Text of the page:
I am now starting a Technology Studies PostDoc at the Central European University (CEU), in Budapest. My project is part of the Science Studies Program and concerns distributed cognition in science. My research will focus on the diachronic aspects of the formation, transformation, and dissolution of distributed cognitive systems in science, especially in paleoarchaeological research, and the role of the introduction of novel technologies (e.g., objective dating methods, computers, etc.) in changing such systems. I am currently affiliated both to the Philosophy and Cognitive Science departments. Moreover, I am now a member of the Social Mind Center (Somic) also based at the CEU.
Je débute un projet de recherche postdoctoral en Technology Studies à la Central European University (CEU), à Budapest. Mon projet s’intègre au Science Studies Program et concerne la cognition distribuée en science. Ma recherche focalise sur les aspects diachroniques de la formation, transformation, et dissolution de systèmes de cognition distribuée en science, et plus particulièrement en paléoarchéologie. De plus, je m’intéresse au rôle de l’introduction de nouvelles technologies (ex: méthodes de datation objectives, ordinateurs, etc.) comme agents de transformation de ces systèmes de cognition distribuée. Je suis actuellement affilié aux départements de Philosophie et de Sciences Cognitives. De plus, je suis égalemetn membre du Social Mind Center (Somic), lui-aussi au CEU.
I contributed to an online book club event at the International Cognition and Culture Institute on Thom Scott-Phillips’ recent book “Speaking Our Mind“. See my contribution here.
J’ai contribué à un club de lecture en ligne à l’International Cognition and Culture Institute au sujet du récent livre de Thom Scott-Phillips intitulé “Speaking Our Mind“. Vous pouvez lire ma contribution ici (en anglais).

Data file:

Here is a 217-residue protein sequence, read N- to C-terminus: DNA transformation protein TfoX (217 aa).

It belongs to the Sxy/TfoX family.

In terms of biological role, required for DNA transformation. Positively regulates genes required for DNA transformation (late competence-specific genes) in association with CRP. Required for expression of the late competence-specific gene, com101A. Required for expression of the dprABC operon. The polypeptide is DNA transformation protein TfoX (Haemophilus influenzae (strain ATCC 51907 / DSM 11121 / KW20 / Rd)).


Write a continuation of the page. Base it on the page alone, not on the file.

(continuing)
My paper ‘Mapping complex social transmission: Technical constraints on the evolution of cultures’ has been accepted by Biology & Philosophy. (pdf)
Mon article ‘Mapping complex social transmission: Technical constraints on the evolution of cultures’ a été accepté pour publication par Biology & Philosophy. (pdf)
Social transmission is at the core of cultural evolutionary theory. It occurs when a demonstrator uses mental representations to produce some public displays (utterances, behaviors, artifacts, etc.) which in turn allow a learner to acquire similar mental representations. Although cultural evolutionists do not dispute this view of social transmission, they typically abstract away from the multistep nature of the process when they speak of cultural variants at large, thereby referring both to variation and evolutionary change in mental representations as well as in their corresponding public displays. This conflation suggests that differentiating each step of the transmission process is redundant. In this paper, I examine different forms of interplay between the multistep nature of social transmission and the metric spaces used by cultural evolutionists to measure cultural variation and to model cultural change. I offer a conceptual analysis of what assumptions seem to be at work when cultural evolutionists conflate the complex causal sequence of social transmission as a single space of variation in which populations evolve. To this aim, I use the framework of variation spaces, a formal framework commonly used in evolutionary biology, and I develop two theoretical concepts, ‘technique’ and ‘technical space’, for addressing cases where the complexity of social transmission defies the handy assumption of a single variation space for cultural change.
My review of Linnda R. Caporael, James R. Griesemer, and William C. Wimsatt (eds.): Developing scaffolds in evolution, culture, and cognition is now available online (pdf).
Mon compte-rendu de Linnda R. Caporael, James R. Griesemer, and William C. Wimsatt (eds.): Developing scaffolds in evolution, culture, and cognition est maintenant disponible en ligne (pdf).